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US stock futures follow Europe lower as worries persist over details in Greek bailout plan
NEW YORK (AP) ' U.S. stock futures are lower Wednesday, echoing declines in Europe where investors fretted over the details of the Greek bailout plan.
The concern is that the $172 billion deal may not be enough to keep Greece from eventually defaulting and possibly abandoning the euro.
Dow Jones industrial average futures fell 18 points at 12,927 about 30 minutes before the market opens. The Standard & Poor's 500 gave up 1.2 points to 1,358.90. Nasdaq composite index futures were down 2.5 points at 2588.50.
Investors were cautious about the Greek debt deal, which also requires private sector bondholders to forgive $141 billion in Greek debt by taking a loss on the face value of their bonds and accepting longer repayment periods and lower interest rates. Among the concerns are that the bailout package does not include measures to boost economic growth. The Greek economy is entering its fifth year of recession.
Fitch ratings agency downgraded Greece further into junk status following the bailout deal.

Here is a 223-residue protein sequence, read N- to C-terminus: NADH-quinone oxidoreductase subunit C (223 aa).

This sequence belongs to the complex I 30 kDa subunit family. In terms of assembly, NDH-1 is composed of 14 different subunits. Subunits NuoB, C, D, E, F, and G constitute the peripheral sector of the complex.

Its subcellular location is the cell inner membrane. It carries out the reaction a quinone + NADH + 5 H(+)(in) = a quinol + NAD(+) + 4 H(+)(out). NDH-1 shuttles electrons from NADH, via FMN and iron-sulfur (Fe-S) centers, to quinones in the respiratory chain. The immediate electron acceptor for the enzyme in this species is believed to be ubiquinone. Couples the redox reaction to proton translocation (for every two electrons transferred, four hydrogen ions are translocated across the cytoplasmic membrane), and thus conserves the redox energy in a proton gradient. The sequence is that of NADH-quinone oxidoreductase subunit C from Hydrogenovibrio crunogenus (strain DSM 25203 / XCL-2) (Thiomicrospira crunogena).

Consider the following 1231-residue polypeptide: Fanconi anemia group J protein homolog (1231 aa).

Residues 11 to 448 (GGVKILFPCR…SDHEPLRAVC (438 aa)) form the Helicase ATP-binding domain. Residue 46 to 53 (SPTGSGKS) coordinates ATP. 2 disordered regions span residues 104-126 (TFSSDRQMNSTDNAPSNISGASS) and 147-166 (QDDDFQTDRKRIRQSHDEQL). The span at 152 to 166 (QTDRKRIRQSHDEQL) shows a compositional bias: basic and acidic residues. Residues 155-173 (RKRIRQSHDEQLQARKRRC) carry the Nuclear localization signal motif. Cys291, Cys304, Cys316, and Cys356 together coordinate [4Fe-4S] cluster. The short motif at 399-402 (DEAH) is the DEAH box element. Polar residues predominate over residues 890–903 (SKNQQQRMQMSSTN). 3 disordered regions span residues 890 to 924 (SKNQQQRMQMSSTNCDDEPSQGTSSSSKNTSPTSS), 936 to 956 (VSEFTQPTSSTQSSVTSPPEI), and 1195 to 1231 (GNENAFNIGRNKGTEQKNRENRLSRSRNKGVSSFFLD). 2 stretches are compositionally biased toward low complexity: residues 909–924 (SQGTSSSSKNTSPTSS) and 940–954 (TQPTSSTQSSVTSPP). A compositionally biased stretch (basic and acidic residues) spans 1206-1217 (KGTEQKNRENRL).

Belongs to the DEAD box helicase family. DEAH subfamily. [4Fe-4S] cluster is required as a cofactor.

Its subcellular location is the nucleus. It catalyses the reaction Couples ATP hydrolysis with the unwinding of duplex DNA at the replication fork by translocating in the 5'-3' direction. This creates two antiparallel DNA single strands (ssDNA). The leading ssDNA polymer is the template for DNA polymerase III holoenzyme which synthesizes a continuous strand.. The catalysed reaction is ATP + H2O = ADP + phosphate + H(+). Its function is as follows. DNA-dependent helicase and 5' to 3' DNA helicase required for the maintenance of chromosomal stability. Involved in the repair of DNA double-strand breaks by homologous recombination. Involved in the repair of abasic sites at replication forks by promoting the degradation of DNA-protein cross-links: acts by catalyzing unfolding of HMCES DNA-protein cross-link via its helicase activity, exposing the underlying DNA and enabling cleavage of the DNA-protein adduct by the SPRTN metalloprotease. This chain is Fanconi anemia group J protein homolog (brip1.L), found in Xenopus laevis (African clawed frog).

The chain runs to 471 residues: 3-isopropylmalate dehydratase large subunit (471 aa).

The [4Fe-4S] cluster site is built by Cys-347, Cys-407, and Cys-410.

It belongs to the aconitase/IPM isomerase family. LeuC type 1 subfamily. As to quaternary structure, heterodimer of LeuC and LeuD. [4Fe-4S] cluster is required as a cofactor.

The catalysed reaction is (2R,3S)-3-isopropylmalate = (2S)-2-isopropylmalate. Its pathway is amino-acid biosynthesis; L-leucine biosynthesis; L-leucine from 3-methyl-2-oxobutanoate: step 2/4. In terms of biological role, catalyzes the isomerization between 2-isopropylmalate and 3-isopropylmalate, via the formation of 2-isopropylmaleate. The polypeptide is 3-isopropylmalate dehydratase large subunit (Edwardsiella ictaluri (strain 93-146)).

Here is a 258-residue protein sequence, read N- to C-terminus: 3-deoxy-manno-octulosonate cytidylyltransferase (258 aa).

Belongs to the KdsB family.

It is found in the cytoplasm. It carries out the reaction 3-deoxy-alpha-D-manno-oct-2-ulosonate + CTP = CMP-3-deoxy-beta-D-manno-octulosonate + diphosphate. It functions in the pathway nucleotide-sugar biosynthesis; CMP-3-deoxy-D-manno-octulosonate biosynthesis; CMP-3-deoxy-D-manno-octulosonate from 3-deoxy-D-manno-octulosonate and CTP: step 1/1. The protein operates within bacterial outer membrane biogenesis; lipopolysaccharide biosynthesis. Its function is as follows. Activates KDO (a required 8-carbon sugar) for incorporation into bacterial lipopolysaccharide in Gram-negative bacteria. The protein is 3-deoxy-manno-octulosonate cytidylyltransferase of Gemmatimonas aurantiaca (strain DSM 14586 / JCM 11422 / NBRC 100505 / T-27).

In Europe, Germany's DAX was off 0.8 percent at 6,854.39 and the CAC-40 in France was down 0.5 percent at 3,448.05. London's FTSE 100 index was 0.3 percent lower at 5,928.20.
Earlier in Asia, stocks generally gained even after a fairly weak Chinese manufacturing survey.
The preliminary reading of HSBC's China manufacturing index rose from 48.8 in January to 49.7 in February. But the number was still below the 50-level that signifies expansion, suggesting that the Chinese central bank may loosen credit ' a move typically welcomed by markets.
The Nikkei 225 index in Tokyo added 1 percent to close at 9,554, its highest finish in more than six months, as a weakening yen boosted the prospects of Japan's critical export sector. Hong Kong's Hang Seng rose 0.3 percent to 21,549.28.
Among the U.S. stocks to watch in Wednesday's session is Toll Brothers Inc., after the luxury homebuilder posted a first-quarter loss, but reported an increased number of signed contracts and backlog, important measures for coming months. CEO Douglas C. Yearley Jr. said the company is starting to see a recovery in certain regions, and "in general the market feels healthier than it did one year ago." Toll Brothers shares dipped about 2.5 percent to $23.10 in premarket trading.
Another closely followed housing barometer, existing home sales, will be released by the National Association of Realtors at 10 a.m. Eastern.
Also expected to draw attention is computer maker Dell Inc., which reported an 18 percent drop in first-quarter profit late Tuesday, hurt by slow sales to government agencies, tough competition from Apple Inc. and flooding in Thailand that disrupted its supply chain. Dell shares lost 6.6 percent to $17 in premarket trading.
Rival Hewlett-Packard reports its results after the market closes on Wednesday.